How Can My Family Help Me Make It Through Inpatient Rehab?
If you are considering inpatient rehabilitation for a drug or alcohol addiction, you are probably drawn to all of the benefits it offers—things like round the clock care, intensive therapy, and a drug and alcohol free environment where you feel safe.
What might give you pause is the distance it puts between you and your family. If the rehab center is physically some distance from your loved ones, you may fear that you will feel all alone. Even if the center is close by, you may still feel like living at the center will make you feel isolated.
You don’t need to worry. There are roles for your family and they can participate in inpatient rehab and help you make it through treatment.
If you are concerned about the amount of access your family will have to you while you are in rehab, you need to do some research about the facilities and their positions on family interactions. InpatientDrugRehabCenters.com can help you with your research and can link you to programs that align with your needs. Simply call 800-430-1407Who Answers? to get started.
Who is Considered family?
As the Substance Abuse and Mental Health Services Administration notes, there is no single definition of family that applies to all people and all circumstances. So, when you think of family, you aren’t tied to your blood relatives alone. There are, however, some broad categories that you can look to.
Traditional families are the ones most commonly referenced when people say family. These typically include parents: blood relatives, adoptive, step, grandparents who have assumed a parenting role, adoptive, and foster. If you have children, they would be part of your traditional family, as would your partner.
Extended families are relatives outside of your immediate family. These include uncles, aunts, cousins, grandparents, and other similar relatives.
Elected families or intentional families are very important to recovering addicts, who may not have close relationships with blood relatives or those connected via marriage or law. These families are self-identified and connected by choice. Examples include emancipated adolescents who live among their peers, godparents, close friends, members of a community, people bound by certain events, and others considered family.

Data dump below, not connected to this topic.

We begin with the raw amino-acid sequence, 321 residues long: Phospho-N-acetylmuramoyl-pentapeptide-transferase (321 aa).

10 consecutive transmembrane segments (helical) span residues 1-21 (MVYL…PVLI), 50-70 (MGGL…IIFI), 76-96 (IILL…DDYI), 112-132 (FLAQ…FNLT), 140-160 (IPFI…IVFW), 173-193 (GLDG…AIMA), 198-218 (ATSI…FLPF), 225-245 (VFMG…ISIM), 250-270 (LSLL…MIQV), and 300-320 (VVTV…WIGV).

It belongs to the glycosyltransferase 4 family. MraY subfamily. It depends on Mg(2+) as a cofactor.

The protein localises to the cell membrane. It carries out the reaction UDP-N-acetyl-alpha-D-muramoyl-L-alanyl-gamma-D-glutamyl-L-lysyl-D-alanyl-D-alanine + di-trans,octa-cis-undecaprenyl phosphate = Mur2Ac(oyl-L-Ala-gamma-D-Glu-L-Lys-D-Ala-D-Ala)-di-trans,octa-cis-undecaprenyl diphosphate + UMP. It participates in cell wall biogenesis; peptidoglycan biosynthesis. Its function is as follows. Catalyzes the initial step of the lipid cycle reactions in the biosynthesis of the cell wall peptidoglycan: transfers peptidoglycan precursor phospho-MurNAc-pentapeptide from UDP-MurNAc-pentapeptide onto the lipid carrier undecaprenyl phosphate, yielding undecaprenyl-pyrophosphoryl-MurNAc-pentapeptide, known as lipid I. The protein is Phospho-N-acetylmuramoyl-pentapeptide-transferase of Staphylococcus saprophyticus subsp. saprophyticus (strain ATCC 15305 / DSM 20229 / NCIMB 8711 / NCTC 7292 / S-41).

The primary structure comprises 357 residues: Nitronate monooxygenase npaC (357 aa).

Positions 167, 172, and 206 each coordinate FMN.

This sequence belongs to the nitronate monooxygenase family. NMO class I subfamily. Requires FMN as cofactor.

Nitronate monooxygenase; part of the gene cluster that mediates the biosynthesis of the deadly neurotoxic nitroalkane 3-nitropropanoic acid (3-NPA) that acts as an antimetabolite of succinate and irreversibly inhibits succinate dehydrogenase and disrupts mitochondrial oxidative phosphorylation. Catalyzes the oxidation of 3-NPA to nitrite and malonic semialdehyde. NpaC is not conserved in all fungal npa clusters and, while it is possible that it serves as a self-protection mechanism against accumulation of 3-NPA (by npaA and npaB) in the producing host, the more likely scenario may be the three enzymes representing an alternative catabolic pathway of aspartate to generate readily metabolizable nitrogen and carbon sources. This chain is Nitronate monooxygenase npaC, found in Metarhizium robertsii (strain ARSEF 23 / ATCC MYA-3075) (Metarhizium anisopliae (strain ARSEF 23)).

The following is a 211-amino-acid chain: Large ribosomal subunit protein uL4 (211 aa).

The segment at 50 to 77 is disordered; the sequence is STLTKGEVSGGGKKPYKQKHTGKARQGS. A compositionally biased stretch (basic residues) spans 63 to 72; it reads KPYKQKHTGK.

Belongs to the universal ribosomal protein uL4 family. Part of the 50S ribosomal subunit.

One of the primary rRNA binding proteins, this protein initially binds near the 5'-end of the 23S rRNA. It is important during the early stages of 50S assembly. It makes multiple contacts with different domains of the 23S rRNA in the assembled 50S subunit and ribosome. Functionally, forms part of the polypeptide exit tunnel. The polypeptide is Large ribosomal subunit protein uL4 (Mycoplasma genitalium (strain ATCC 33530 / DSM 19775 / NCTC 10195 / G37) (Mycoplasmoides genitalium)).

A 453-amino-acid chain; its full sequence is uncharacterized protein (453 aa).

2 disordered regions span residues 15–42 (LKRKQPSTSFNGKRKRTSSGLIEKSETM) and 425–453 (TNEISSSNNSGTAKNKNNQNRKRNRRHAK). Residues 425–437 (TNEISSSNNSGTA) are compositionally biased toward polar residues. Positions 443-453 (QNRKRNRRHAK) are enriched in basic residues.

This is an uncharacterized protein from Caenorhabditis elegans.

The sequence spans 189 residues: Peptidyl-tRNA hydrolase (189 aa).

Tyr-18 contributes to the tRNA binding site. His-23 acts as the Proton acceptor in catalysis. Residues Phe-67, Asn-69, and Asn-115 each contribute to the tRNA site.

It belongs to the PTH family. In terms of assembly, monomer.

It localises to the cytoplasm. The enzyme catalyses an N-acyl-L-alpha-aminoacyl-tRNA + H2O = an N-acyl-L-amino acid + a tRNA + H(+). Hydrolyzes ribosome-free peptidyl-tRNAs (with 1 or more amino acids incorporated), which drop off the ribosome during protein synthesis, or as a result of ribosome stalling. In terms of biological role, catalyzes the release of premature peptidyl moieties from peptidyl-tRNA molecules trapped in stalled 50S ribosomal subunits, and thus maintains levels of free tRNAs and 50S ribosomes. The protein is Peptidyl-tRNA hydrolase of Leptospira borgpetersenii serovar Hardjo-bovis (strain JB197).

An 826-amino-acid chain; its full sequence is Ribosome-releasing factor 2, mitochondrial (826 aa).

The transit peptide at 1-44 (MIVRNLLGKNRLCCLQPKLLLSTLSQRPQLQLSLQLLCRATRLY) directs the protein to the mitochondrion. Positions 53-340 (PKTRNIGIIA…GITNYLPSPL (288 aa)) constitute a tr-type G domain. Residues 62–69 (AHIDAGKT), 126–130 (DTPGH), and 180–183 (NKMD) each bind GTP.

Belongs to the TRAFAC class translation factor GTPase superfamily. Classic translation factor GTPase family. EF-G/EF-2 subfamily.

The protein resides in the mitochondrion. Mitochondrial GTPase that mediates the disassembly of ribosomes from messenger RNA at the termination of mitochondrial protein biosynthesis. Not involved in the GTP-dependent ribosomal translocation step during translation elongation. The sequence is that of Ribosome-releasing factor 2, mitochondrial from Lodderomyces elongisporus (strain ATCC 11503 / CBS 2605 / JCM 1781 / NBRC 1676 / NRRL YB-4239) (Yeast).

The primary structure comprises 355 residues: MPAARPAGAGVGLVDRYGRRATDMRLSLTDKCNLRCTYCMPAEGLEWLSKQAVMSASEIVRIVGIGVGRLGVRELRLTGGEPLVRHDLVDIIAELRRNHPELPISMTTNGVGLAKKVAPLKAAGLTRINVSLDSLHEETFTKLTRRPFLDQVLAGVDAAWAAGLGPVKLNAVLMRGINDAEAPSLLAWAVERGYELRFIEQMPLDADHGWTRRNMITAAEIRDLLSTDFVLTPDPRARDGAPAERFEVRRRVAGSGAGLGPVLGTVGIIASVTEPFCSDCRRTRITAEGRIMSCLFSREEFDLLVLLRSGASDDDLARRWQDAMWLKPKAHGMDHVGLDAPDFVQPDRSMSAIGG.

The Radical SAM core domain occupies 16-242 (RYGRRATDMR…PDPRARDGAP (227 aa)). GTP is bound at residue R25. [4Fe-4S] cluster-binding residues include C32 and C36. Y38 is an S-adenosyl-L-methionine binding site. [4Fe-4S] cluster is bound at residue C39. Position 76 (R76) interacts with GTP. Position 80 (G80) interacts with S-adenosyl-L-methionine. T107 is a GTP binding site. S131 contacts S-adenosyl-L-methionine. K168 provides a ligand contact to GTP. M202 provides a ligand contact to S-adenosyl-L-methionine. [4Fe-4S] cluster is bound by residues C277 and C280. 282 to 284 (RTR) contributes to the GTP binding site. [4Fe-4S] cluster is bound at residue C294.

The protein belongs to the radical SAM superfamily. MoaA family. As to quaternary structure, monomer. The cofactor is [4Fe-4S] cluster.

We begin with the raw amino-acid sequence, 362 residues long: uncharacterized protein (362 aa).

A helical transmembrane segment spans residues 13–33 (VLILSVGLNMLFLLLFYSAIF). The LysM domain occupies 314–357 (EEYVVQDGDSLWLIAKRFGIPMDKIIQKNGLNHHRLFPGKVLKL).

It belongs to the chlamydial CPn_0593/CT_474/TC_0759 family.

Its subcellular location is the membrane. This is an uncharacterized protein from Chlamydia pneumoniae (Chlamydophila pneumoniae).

All that family requires is a permanent bond formed at an emotional level. No matter the distance between them, family members will remain connected emotionally and will play a role in the family dynamic.
Each facility will have its own rules regarding family visits and contact. If you need contact with your family to make it through rehab, you will need to make sure that contact is part of the treatment process at the facility and you need to keep in mind that limited contact may actually be good for you. Try to remain open to the idea.
Most treatment centers allow you to receive letters from family regardless of other limitations they may place on contact. Letters can be a great way to feel supported by your family and involved individuals can all write to you.
Phone calls and email are often restricted, as they can trigger urges to use, especially if your brain associates drug use with the person you are contacting or if the interactions is a stressor. But, you may be granted both methods after you have advanced in your treatment.
Family visits are generally part of treatment, but not until you have made progress. Look forward to visits and use them as motivation to make headway.
Your family can support you by remaining in contact via ways encouraged by your treatment center. They should also remain aware of important visiting days.
According to the National Institute on Drug Abuse, family therapy “is aimed at addressing not only substance use problems but other co-occurring problems as well, such as conduct disorders, child mistreatment, depression, family conflict, and unemployment.”
Family is central to the treatment of health problems in general, and this means that family work is a vital component of many treatment programs. Family therapy will ask for your family to remain open and flexible and they will need to engage in mutual understanding.
By doing so, your family can help you make it through therapy and acquire important skills. But, they can also help themselves learn new skills and improve the overall functioning of your family unit.
If you think that you are ready for inpatient treatment and the benefits it offers, call 800-430-1407Who Answers? today.